ILNews

Court reverses COA decision in zoning issue

Jennifer Nelson
January 1, 2007
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The Indiana Supreme Court affirmed that both the Board of Zoning Appeals of Evansville-Vanderburgh County and trial court were correct in denying the construction of a cellular tower that would be located too close to a residence under a county zoning code.

In St. Charles Tower, Inc. v. Board of Zoning Appeals of Evansville-Vanderburgh County, 82S01-0702-CV-69, the state's highest court yesterday overturned the Court of Appeals ruling that found the BZA's decision to deny St. Charles the special-use permit was not supported by substantial evidence.

St. Charles Tower, which constructs and installs cellular tower structures, wanted to build a tower in Vanderburgh County, where the county zoning code required St. Charles to get a special-use permit and variance from a setback requirement in the zoning ordinance. The BZA voted to deny St. Charles' application for the permit, and the company withdrew its application for the variance.

After the denial by the BZA, St. Charles filed a petition for writ of certiorari, judicial review, and declaratory judgment to overturn BZA's decision. In March 2006, the trial court affirmed BZA's decision. The Court of Appeals reversed the ruling, citing the denial by BZA was not supported by substantial evidence and remanded for a hearing as to whether St. Charles was entitled to the variance.

St. Charles argued that "substantial evidence" in this case is different from that usually employed in Indiana zoning cases because this case is subject to the Federal Telecommunications Act of 1996. The TCA states any decision by a state or local government to deny a request to place, construct, or modify personal wireless service facilities shall be in writing and supported by substantial evidence.

Justice Frank Sullivan wrote in the Supreme Court opinion that the substantial evidence definition in the TCA is the same under Indiana law. Although the court agreed with the Court of Appeals in its analysis of the legal effect of the TCA substantial evidence test on this case, the Supreme Court found that the test was not met here and there is substantial evidence in the record to support BZA's denial of St. Charles' application.

Even though the area where the cell tower was to be erected was zoned agricultural, it was still near residences in the area. The setback requirement in a subsection of the county zoning code applies to all zoning districts where cell towers are permitted, not just residential zones. Also, the BZA requires any applicant seeking a special-use permit for a cell tower has to show the tower will be at least 300 feet from the nearest residence or two feet for each foot of height for the tower, whichever is greater.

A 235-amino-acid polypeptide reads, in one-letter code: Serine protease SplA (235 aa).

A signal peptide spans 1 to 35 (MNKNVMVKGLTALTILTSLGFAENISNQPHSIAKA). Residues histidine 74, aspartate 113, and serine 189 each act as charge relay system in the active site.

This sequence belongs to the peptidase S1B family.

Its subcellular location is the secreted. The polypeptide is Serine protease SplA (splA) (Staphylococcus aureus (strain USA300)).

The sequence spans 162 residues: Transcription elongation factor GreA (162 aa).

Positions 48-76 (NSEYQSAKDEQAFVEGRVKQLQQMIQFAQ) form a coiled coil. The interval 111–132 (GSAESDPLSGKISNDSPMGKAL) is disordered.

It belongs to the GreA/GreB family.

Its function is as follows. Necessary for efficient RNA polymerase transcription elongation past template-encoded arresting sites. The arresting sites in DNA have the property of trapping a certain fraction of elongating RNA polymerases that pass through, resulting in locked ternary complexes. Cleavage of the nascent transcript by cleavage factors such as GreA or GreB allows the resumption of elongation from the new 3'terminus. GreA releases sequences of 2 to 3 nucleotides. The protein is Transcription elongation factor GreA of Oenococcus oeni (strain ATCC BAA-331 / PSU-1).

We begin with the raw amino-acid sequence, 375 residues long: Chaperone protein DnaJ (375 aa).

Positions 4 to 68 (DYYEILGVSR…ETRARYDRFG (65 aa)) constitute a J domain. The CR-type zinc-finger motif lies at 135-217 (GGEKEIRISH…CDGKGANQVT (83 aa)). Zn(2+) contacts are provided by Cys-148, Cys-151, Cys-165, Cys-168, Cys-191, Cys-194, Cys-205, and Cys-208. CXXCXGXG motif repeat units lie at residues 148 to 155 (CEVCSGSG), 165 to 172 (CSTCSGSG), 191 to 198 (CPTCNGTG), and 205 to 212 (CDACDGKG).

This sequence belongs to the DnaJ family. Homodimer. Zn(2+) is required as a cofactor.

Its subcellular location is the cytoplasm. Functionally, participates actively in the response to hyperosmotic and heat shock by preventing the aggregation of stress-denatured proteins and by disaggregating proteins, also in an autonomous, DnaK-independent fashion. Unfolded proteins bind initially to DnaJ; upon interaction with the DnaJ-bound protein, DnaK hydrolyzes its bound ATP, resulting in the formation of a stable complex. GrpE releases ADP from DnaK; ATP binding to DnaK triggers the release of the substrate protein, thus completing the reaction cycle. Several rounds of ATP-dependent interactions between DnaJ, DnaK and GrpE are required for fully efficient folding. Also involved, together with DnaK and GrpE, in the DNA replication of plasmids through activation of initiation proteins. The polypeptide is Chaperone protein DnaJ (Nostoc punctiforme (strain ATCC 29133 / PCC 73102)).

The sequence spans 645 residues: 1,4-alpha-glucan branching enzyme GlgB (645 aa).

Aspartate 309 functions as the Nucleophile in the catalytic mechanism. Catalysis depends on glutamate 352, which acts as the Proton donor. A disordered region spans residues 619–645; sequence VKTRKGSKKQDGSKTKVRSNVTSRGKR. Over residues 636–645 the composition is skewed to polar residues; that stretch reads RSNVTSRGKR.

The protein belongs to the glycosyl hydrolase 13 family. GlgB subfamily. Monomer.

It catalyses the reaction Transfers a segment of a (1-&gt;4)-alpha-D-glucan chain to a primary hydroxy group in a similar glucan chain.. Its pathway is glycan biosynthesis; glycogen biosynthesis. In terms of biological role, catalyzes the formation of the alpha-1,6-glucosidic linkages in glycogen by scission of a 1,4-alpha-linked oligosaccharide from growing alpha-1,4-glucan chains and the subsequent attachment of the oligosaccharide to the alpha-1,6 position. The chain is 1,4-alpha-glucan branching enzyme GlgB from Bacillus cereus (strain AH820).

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  1. Well, maybe it's because they are unelected, and, they have a tendency to strike down laws by elected officials from all over the country. When you have been taught that "Democracy" is something almost sacred, then, you will have a tendency to frown on such imperious conduct. Lawyers get acculturated in law school into thinking that this is the very essence of high minded government, but to people who are more heavily than King George ever did, they may not like it. Thanks for the information.

  2. I pd for a bankruptcy years ago with Mr Stiles and just this week received a garnishment from my pay! He never filed it even though he told me he would! Don't let this guy practice law ever again!!!

  3. Excellent initiative on the part of the AG. Thankfully someone takes action against predators taking advantage of people who have already been through the wringer. Well done!

  4. Conour will never turn these funds over to his defrauded clients. He tearfully told the court, and his daughters dutifully pledged in interviews, that his first priority is to repay every dime of the money he stole from his clients. Judge Young bought it, much to the chagrin of Conour’s victims. Why would Conour need the $2,262 anyway? Taxpayers are now supporting him, paying for his housing, utilities, food, healthcare, and clothing. If Conour puts the money anywhere but in the restitution fund, he’s proved, once again, what a con artist he continues to be and that he has never had any intention of repaying his clients. Judge Young will be proven wrong... again; Conour has no remorse and the Judge is one of the many conned.

  5. Pass Legislation to require guilty defendants to pay for the costs of lab work, etc as part of court costs...

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